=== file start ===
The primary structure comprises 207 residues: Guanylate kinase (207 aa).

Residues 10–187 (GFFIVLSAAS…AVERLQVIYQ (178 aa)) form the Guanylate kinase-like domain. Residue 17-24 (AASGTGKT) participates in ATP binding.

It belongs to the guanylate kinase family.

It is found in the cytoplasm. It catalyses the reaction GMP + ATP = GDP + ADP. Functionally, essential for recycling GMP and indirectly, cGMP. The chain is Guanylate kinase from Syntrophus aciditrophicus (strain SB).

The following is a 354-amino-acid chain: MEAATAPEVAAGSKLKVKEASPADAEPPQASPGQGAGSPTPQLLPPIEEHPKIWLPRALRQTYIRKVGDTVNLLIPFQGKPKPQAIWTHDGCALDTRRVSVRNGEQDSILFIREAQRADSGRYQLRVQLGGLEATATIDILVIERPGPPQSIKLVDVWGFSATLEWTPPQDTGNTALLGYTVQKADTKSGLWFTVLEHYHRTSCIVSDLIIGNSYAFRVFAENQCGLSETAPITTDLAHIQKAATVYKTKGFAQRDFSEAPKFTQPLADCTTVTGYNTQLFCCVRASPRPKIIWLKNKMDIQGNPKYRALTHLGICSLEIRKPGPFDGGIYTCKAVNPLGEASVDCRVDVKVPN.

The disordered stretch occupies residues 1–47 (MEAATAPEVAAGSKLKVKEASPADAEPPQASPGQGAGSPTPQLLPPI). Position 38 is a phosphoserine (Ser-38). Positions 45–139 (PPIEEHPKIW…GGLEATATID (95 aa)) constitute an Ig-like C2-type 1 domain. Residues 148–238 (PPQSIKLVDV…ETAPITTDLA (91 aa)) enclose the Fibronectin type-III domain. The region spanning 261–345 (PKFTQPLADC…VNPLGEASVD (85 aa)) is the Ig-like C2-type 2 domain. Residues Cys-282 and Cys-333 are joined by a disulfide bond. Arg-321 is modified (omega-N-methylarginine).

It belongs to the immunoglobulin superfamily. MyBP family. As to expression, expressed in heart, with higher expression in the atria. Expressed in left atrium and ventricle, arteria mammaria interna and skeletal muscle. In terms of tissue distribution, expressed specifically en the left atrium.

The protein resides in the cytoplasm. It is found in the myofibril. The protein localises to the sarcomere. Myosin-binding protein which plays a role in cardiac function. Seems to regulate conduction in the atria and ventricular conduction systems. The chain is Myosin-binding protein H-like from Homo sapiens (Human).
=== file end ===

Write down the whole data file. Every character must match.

The primary structure comprises 207 residues: Guanylate kinase (207 aa).

Residues 10–187 (GFFIVLSAAS…AVERLQVIYQ (178 aa)) form the Guanylate kinase-like domain. Residue 17-24 (AASGTGKT) participates in ATP binding.

It belongs to the guanylate kinase family.

It is found in the cytoplasm. It catalyses the reaction GMP + ATP = GDP + ADP. Functionally, essential for recycling GMP and indirectly, cGMP. The chain is Guanylate kinase from Syntrophus aciditrophicus (strain SB).

The following is a 354-amino-acid chain: MEAATAPEVAAGSKLKVKEASPADAEPPQASPGQGAGSPTPQLLPPIEEHPKIWLPRALRQTYIRKVGDTVNLLIPFQGKPKPQAIWTHDGCALDTRRVSVRNGEQDSILFIREAQRADSGRYQLRVQLGGLEATATIDILVIERPGPPQSIKLVDVWGFSATLEWTPPQDTGNTALLGYTVQKADTKSGLWFTVLEHYHRTSCIVSDLIIGNSYAFRVFAENQCGLSETAPITTDLAHIQKAATVYKTKGFAQRDFSEAPKFTQPLADCTTVTGYNTQLFCCVRASPRPKIIWLKNKMDIQGNPKYRALTHLGICSLEIRKPGPFDGGIYTCKAVNPLGEASVDCRVDVKVPN.

The disordered stretch occupies residues 1–47 (MEAATAPEVAAGSKLKVKEASPADAEPPQASPGQGAGSPTPQLLPPI). Position 38 is a phosphoserine (Ser-38). Positions 45–139 (PPIEEHPKIW…GGLEATATID (95 aa)) constitute an Ig-like C2-type 1 domain. Residues 148–238 (PPQSIKLVDV…ETAPITTDLA (91 aa)) enclose the Fibronectin type-III domain. The region spanning 261–345 (PKFTQPLADC…VNPLGEASVD (85 aa)) is the Ig-like C2-type 2 domain. Residues Cys-282 and Cys-333 are joined by a disulfide bond. Arg-321 is modified (omega-N-methylarginine).

It belongs to the immunoglobulin superfamily. MyBP family. As to expression, expressed in heart, with higher expression in the atria. Expressed in left atrium and ventricle, arteria mammaria interna and skeletal muscle. In terms of tissue distribution, expressed specifically en the left atrium.

The protein resides in the cytoplasm. It is found in the myofibril. The protein localises to the sarcomere. Myosin-binding protein which plays a role in cardiac function. Seems to regulate conduction in the atria and ventricular conduction systems. The chain is Myosin-binding protein H-like from Homo sapiens (Human).